It is important to remove all forms of foreign matter and devitalized, dead, or contaminated tissue as part of the process of preparing beds of wounds. Clinicians use the term wound debridement to refer to the process by which necrotic and other materials are removed from wounds. Slough or necrotic materials are the terms used for all kinds of non-viable tissues found in wounds. Necrotic materials have a brownish or blacking color whereas slough is fibrinous yellow in color.
Necrotic tissue often accumulates in chronic wounds. It is made up of exudate, high levels of bacteria, non-viable tissue, and necrotic material. It tends to accumulate more in chronic wounds. Chronic wounds result from underlying and uncorrected pathogenic abnormalities like venous insufficiency and diabetes. Fully resolving these systemic problems is usually not possible. Thus, wound bed preparation becomes vital for facilitating closure of wounds.
Debridement is made useful and important by several diverse reasons. First, the clinician can assess the status of surrounding tissues and depth of wounds by eliminating devitalized tissue. Secondly, necrotic tissues usually hide any signs of infection in wounds. Also, the physical barrier that necrotic tissue presents supports development and growth of bacteria and also makes the healing process impossible.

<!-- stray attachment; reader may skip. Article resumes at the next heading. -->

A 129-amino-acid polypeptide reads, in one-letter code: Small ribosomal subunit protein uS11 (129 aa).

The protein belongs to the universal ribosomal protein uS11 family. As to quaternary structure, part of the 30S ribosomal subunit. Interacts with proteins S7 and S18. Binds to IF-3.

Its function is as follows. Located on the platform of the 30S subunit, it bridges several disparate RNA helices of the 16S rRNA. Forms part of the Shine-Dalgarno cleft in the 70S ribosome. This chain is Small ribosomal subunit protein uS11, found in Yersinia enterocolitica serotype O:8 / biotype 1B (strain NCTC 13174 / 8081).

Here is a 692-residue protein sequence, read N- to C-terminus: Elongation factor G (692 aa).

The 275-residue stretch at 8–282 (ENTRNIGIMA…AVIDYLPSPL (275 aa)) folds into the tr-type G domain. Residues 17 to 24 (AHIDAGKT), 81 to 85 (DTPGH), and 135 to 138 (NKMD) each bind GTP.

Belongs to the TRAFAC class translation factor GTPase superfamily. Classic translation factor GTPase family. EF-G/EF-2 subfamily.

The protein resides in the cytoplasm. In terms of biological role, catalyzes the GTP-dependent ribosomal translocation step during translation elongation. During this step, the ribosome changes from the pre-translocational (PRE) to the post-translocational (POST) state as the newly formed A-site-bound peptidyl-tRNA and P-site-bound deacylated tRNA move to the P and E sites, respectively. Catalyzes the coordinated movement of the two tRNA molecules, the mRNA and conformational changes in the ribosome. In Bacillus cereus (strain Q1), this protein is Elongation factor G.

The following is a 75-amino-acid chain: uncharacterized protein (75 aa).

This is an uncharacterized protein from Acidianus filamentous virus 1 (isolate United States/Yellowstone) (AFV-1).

Bacterial colonies contained in necrotic tissues create damaging proteases. Proteases negatively affect reepithelialization process and production of granulation tissues. As such, by debriding wounds the likelihood of contamination and destruction of tissue is reduced greatly. It is the elimination of cell debris that contribute to reduced tissue destruction.
There are four main methods of debriding wounds, that is, mechanical, autolytic, surgical or sharp, and enzymatic. Which method is chosen for debriding is made based on several factors. Some of the factors include the type, position, and size of wounds, pain management, time available for the process, moisture levels, and the healthcare setting. The overall condition of the patient is also considered a lot when choosing the methods to be used. Sometimes multiple methods may be employed at once.
Surgical or sharp debriding procedure is the fastest method to use in removing debris and necrotic tissues from wound beds. This approach is most suitable when the clinician cannot tell the depth of wounds due to presence of excess necrotic tissue. It is also the best option for removing infected materials and bones.
The surgical approach presents many benefits to patients. To begin with, damage of surrounding tissues is done to the minimal. Secondly, Repairing of wounds is made possible by slight bleeding that results. Wounds are repaired by cytokines and other inflammatory mediators released through bleeding. A thorough assessment of the patient must be done to ensure that they are suitable candidates for this procedure.
This approach also has shortcomings of its own. First, it should never be used on people whose immune system is compromised or those with bleeding disorders. Also, the procedure can be very painful in some situations and may cause transient bacteremia. Lastly, it is known to damage tendons and nerves in some cases.
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